Vintage tractor collection in Gisborne

A vintage tractor enthusiast has sheds full of tractor history on his Gisborne property. Farm Trader went to check it out.

Gisborne orchardist Andrew Teesdale used to own just one tractor, now he has four sheds full of them. When asked exactly how many he owns, he looks around quickly and grins, “The wife’s not here is she? I’m guessing I have about 50.”

He began collecting vintage tractors in 1989 when New Zealand was celebrating the centenary of the tractor. “I am a mechanic by trade so I thought it would be a good thing to get into. I‘ve always been keen on machinery and old cars so it’s a natural progression from that and from using them on the orchard. I’m also interested in history, so it goes together really.”

And there’s plenty of history in his sheds. As well as tractors, Teesdale is fond of collecting all the bits and pieces associated with them: cast iron tractor seats, vintage number plates and petrol boxes, “In the 1920s and 30s they used to buy these, two tins to a box, then knock a hole in the tin to pour the petrol out.”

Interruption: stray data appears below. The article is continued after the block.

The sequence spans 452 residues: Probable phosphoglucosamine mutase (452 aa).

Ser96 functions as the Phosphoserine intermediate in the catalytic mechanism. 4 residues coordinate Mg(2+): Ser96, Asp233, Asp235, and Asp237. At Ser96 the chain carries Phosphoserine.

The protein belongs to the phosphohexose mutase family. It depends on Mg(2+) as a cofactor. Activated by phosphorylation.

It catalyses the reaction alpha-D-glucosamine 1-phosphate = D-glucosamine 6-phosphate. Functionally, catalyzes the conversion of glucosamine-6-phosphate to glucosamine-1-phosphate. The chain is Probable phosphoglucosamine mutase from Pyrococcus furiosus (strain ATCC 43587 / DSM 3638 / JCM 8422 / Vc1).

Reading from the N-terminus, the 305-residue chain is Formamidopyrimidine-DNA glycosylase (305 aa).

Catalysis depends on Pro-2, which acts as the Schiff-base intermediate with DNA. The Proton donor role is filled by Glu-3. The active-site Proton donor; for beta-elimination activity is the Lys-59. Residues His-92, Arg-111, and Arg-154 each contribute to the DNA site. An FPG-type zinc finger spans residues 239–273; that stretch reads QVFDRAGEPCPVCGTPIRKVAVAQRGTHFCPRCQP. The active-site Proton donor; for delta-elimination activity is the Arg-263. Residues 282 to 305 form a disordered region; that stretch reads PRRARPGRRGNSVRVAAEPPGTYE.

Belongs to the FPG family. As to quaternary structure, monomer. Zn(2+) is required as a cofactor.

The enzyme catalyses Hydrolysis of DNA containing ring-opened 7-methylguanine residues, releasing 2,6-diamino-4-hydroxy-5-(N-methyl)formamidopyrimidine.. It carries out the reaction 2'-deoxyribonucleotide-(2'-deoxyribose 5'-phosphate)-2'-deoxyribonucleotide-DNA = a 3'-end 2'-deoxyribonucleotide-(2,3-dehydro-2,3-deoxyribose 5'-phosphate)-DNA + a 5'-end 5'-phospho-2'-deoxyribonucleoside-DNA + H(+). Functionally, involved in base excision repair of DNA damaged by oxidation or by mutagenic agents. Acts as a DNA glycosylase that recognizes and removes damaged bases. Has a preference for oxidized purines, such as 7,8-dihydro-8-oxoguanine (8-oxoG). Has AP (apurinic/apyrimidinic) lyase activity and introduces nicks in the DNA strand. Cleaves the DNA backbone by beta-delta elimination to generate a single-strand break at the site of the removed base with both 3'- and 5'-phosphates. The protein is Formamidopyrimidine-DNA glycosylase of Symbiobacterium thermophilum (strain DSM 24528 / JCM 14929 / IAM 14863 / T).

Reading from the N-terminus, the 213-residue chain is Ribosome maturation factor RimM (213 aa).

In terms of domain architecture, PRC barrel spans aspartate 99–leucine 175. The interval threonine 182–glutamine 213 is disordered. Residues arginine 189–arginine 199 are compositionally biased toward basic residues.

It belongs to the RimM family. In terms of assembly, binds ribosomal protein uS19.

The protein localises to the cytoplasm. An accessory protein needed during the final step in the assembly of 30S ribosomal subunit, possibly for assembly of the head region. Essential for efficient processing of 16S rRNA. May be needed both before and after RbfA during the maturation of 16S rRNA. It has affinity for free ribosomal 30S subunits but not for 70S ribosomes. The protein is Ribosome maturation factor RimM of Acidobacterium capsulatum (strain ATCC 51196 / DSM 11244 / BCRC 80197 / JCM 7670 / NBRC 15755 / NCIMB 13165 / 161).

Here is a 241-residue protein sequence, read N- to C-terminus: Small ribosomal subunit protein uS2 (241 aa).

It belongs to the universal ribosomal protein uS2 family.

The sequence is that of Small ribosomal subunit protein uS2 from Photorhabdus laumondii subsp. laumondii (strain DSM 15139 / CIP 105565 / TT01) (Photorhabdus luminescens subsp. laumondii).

Teesdale’s oldest tractor is a 1918 Fordson, “I’ve always been a Ford man and this is from one of the first shipment of tractors that came to New Zealand early in 1919.”

The tractor he uses on his orchard is a 1956 TEA 20 Ferguson. “A lot of guys started with these old grey Fergies. My dad bought this one new when he bought the orchard 60 years ago and we still use it. They were a simple design and just keep on going. It has a Ferguson designed petrol engine that was made by the Standard Motor Company and later copied by Vanguard and used in its cars.”

“They were all grey but sometimes, dealers put a blue stripe on them to jazz them up a bit. Our Gisborne dealer numbered them and this is number 252 – meaning it was the 252nd one sold in the area.”

“Once, my father cooked the radiator after a stick flicked up and went into it. It overheated and stuffed the rings up. We pulled it to bits and redid those but apart from that and a couple of new clutches, nothing else has gone wrong.”

In another shed he has two Oliver row-crop tractors, a 1945 Oliver 60, four-cylinder; and an Oliver 70, six-cylinder. “Oliver was an independent company making quality tractors but they were taken over by White Motor Corporation, then Agco-Allis and the Oliver name was dropped. The row-crop ones are quite rare in New Zealand.”

Read the full article in the latest issue (#222) of Farm Trader magazine. Subscribe here.

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